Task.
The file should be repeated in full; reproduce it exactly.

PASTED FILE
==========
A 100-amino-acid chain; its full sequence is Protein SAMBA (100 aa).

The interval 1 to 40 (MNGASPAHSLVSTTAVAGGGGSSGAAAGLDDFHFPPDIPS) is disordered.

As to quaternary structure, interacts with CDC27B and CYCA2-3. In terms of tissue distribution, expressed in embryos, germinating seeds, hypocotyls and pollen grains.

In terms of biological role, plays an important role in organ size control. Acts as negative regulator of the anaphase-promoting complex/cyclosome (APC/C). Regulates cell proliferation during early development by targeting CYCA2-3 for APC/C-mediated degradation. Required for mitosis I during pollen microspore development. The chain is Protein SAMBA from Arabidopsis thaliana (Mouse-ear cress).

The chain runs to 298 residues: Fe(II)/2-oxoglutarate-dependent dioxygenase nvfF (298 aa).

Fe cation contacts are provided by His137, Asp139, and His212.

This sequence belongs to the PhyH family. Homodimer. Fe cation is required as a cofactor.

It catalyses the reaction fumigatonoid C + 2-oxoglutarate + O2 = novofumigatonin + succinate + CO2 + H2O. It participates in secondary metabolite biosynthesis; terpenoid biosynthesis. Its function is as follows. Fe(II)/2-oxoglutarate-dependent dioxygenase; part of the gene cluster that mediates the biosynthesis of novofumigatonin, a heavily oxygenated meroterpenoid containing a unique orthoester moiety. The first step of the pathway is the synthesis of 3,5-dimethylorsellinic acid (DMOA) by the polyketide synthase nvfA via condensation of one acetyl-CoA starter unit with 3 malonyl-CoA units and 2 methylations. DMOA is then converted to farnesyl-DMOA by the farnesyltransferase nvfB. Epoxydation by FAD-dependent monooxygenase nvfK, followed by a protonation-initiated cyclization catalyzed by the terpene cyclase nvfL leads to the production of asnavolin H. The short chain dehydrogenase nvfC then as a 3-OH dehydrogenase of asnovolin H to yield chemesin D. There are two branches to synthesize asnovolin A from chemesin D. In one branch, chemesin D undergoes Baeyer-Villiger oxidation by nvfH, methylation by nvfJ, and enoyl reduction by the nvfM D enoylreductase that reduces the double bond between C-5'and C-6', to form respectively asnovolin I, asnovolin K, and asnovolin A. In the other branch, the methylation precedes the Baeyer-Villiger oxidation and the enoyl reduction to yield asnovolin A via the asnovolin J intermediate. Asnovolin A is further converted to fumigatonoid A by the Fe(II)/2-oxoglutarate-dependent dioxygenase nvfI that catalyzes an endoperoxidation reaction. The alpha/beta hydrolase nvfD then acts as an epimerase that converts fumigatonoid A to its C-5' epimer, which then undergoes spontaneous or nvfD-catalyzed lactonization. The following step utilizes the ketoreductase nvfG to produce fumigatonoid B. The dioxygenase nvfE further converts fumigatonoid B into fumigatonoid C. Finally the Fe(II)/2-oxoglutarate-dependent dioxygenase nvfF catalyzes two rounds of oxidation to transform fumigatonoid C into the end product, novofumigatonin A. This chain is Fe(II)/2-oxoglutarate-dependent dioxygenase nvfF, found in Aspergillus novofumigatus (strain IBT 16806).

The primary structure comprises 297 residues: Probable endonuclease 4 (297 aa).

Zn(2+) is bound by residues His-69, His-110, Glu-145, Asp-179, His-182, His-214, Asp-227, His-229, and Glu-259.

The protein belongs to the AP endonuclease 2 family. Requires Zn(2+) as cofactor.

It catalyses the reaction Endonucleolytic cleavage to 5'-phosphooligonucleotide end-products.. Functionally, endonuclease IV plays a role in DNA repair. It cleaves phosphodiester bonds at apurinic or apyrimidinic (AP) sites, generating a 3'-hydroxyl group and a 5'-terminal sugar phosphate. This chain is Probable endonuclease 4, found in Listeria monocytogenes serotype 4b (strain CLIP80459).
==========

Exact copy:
A 100-amino-acid chain; its full sequence is Protein SAMBA (100 aa).

The interval 1 to 40 (MNGASPAHSLVSTTAVAGGGGSSGAAAGLDDFHFPPDIPS) is disordered.

As to quaternary structure, interacts with CDC27B and CYCA2-3. In terms of tissue distribution, expressed in embryos, germinating seeds, hypocotyls and pollen grains.

In terms of biological role, plays an important role in organ size control. Acts as negative regulator of the anaphase-promoting complex/cyclosome (APC/C). Regulates cell proliferation during early development by targeting CYCA2-3 for APC/C-mediated degradation. Required for mitosis I during pollen microspore development. The chain is Protein SAMBA from Arabidopsis thaliana (Mouse-ear cress).

The chain runs to 298 residues: Fe(II)/2-oxoglutarate-dependent dioxygenase nvfF (298 aa).

Fe cation contacts are provided by His137, Asp139, and His212.

This sequence belongs to the PhyH family. Homodimer. Fe cation is required as a cofactor.

It catalyses the reaction fumigatonoid C + 2-oxoglutarate + O2 = novofumigatonin + succinate + CO2 + H2O. It participates in secondary metabolite biosynthesis; terpenoid biosynthesis. Its function is as follows. Fe(II)/2-oxoglutarate-dependent dioxygenase; part of the gene cluster that mediates the biosynthesis of novofumigatonin, a heavily oxygenated meroterpenoid containing a unique orthoester moiety. The first step of the pathway is the synthesis of 3,5-dimethylorsellinic acid (DMOA) by the polyketide synthase nvfA via condensation of one acetyl-CoA starter unit with 3 malonyl-CoA units and 2 methylations. DMOA is then converted to farnesyl-DMOA by the farnesyltransferase nvfB. Epoxydation by FAD-dependent monooxygenase nvfK, followed by a protonation-initiated cyclization catalyzed by the terpene cyclase nvfL leads to the production of asnavolin H. The short chain dehydrogenase nvfC then as a 3-OH dehydrogenase of asnovolin H to yield chemesin D. There are two branches to synthesize asnovolin A from chemesin D. In one branch, chemesin D undergoes Baeyer-Villiger oxidation by nvfH, methylation by nvfJ, and enoyl reduction by the nvfM D enoylreductase that reduces the double bond between C-5'and C-6', to form respectively asnovolin I, asnovolin K, and asnovolin A. In the other branch, the methylation precedes the Baeyer-Villiger oxidation and the enoyl reduction to yield asnovolin A via the asnovolin J intermediate. Asnovolin A is further converted to fumigatonoid A by the Fe(II)/2-oxoglutarate-dependent dioxygenase nvfI that catalyzes an endoperoxidation reaction. The alpha/beta hydrolase nvfD then acts as an epimerase that converts fumigatonoid A to its C-5' epimer, which then undergoes spontaneous or nvfD-catalyzed lactonization. The following step utilizes the ketoreductase nvfG to produce fumigatonoid B. The dioxygenase nvfE further converts fumigatonoid B into fumigatonoid C. Finally the Fe(II)/2-oxoglutarate-dependent dioxygenase nvfF catalyzes two rounds of oxidation to transform fumigatonoid C into the end product, novofumigatonin A. This chain is Fe(II)/2-oxoglutarate-dependent dioxygenase nvfF, found in Aspergillus novofumigatus (strain IBT 16806).

The primary structure comprises 297 residues: Probable endonuclease 4 (297 aa).

Zn(2+) is bound by residues His-69, His-110, Glu-145, Asp-179, His-182, His-214, Asp-227, His-229, and Glu-259.

The protein belongs to the AP endonuclease 2 family. Requires Zn(2+) as cofactor.

It catalyses the reaction Endonucleolytic cleavage to 5'-phosphooligonucleotide end-products.. Functionally, endonuclease IV plays a role in DNA repair. It cleaves phosphodiester bonds at apurinic or apyrimidinic (AP) sites, generating a 3'-hydroxyl group and a 5'-terminal sugar phosphate. This chain is Probable endonuclease 4, found in Listeria monocytogenes serotype 4b (strain CLIP80459).